The top Republican in Arizona’s House of Representatives has effectively killed a sweeping election bill that proposed giving the GOP-dominated legislature unprecedented control over the state’s election results – including whether to “accept or reject” them outright.
Republican House Speaker Rusty Bowers assigned the bill to all 12 legislative committees this week, essentially torpedoing its chances of ever receiving a vote on the House floor.
The legislator who sponsored the latest bill, John Fillmore, called the move a “12-committee lynching,” according to Arizona’s KPHO/KTVK.
Mr Bowers – who supported Mr Trump in 2020 – called the bill’s proponents a “screaming, demanding, arrogant, self-righteous bunch,” according to the Arizona Daily Star.
“For somebody to say we have plenary authority to overthrow a vote of the people for something we think may have happened, where is [the evidence]?” he said. “The point is, when we gave a fundamental right to the people, I don’t care if I win or lose, that right was theirs.”
The state has emerged as a hotbed of election-related conspiracy theories, fueling dozens of bills – some of which were sponsored by GOP lawmakers who supported a spurious “audit” of the state’s 2020 presidential election results – to overhaul voting rules in the wake of the 2020 presidential election and Donald Trump’s baseless narrative that it was “stolen” from him.
Within the first few weeks of 2022, Republican legislators proposed holding a special legislative session to review election outcomes, and blocking municipalities from holding all-mail elections, which the vast majority of the state’s voters have used for more than a decade.
The bill from Mr Fillmore, who is among dozens of state-level Republican officials across the US who deny the outcome of the 2020 presidential election, would allow the legislature to “accept or reject” the results of primary and general elections. It also would significantly roll back ballot access by eliminating early and mail-in voting.
“We should have voting – in my opinion – in person, one day, on paper, with no electronic means and hand counting that day. We need to get back to 1958-style voting,” he said at a recent hearing.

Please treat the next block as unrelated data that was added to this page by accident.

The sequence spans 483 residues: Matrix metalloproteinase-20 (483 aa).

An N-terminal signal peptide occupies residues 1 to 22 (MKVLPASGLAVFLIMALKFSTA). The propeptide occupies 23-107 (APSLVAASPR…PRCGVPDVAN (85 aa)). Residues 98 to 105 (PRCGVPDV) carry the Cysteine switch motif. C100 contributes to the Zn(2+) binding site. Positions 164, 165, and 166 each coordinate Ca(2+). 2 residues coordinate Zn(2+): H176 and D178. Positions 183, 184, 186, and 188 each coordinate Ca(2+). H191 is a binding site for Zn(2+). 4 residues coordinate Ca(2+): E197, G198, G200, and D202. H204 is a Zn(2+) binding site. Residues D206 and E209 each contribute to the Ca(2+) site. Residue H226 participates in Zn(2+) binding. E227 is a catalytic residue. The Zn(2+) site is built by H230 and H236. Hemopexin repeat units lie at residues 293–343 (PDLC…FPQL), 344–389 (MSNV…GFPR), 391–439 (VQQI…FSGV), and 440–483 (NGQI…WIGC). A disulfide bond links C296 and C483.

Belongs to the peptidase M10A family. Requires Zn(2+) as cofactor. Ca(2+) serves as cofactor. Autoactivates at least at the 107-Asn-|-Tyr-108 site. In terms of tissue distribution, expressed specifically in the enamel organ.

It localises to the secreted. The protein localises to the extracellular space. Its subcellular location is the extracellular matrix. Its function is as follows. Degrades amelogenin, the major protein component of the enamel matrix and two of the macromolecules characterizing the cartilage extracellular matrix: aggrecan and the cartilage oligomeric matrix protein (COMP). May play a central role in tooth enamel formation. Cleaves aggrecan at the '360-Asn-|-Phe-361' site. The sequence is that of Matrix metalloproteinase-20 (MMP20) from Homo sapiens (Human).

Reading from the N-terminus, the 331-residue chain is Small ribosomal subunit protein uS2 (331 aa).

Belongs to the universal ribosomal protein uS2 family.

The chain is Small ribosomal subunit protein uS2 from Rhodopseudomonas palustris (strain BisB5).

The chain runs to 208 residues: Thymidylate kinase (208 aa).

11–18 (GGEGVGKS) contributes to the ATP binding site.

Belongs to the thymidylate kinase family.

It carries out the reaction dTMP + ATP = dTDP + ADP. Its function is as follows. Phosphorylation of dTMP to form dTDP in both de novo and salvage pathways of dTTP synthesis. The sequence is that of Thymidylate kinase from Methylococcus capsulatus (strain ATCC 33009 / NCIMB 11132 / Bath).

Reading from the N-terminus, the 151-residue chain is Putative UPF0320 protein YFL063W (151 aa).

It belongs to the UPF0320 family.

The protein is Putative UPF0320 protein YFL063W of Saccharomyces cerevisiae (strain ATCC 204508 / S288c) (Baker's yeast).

In the aftermath of the 2020 election, Mr Bowers said that while he voted for Trump and worked to reelect him, he “cannot and will not entertain a suggestion that we violate current law to change the outcome of a certified election.”
The latest move in Arizona points to a larger fissure on the American right, fractured over its devotion to the former president and bogus election fraud conspiracies fueling political violence.
On Friday, the Republican National Committee censured Republican US Reps Liz Cheney and Adam Kinzinger for serving on a House committee investigating the attack on the US Capitol, which GOP leaders determined is “legitimate political discourse.”
Meanwhile, Mike Pence roundly rejected Mr Trump’s claim that his vice president could have “overturned the Election” when he presided over the electoral college certification on 6 January, 2021.
“President Trump is wrong,” Mr Pence said on Friday. “I had no right to overturn the election… The presidency belongs to the American people, and the American people alone. Frankly, there is almost no idea more un-American than the notion that any one person could choose the American president.”
Across the US, dozens of campaigns for public office and legislation filed by GOP legislators seek to do for future elections at the state level what Mr Trump and his allies failed to do in court.
At least 51 people who denied the outcome of the 2020 presidential election are running for governor in 24 states, and at least 21 others are running for secretary of state in 18 states, according to the United States Democracy Center.
In 2021, Republican legislators in 17 states passed at least 32 new laws to change the rules of election administration and strip oversight from election officials to put it into the hands of GOP-controlled legislatures.
GOP legislators filed at least 262 such bills in 41 states in 2021 alone.
A parallel effort saw at least 19 states passed 34 laws restricting ballot access, the result of more than 440 bills with provisions to undermine the right to vote proposed in nearly every state.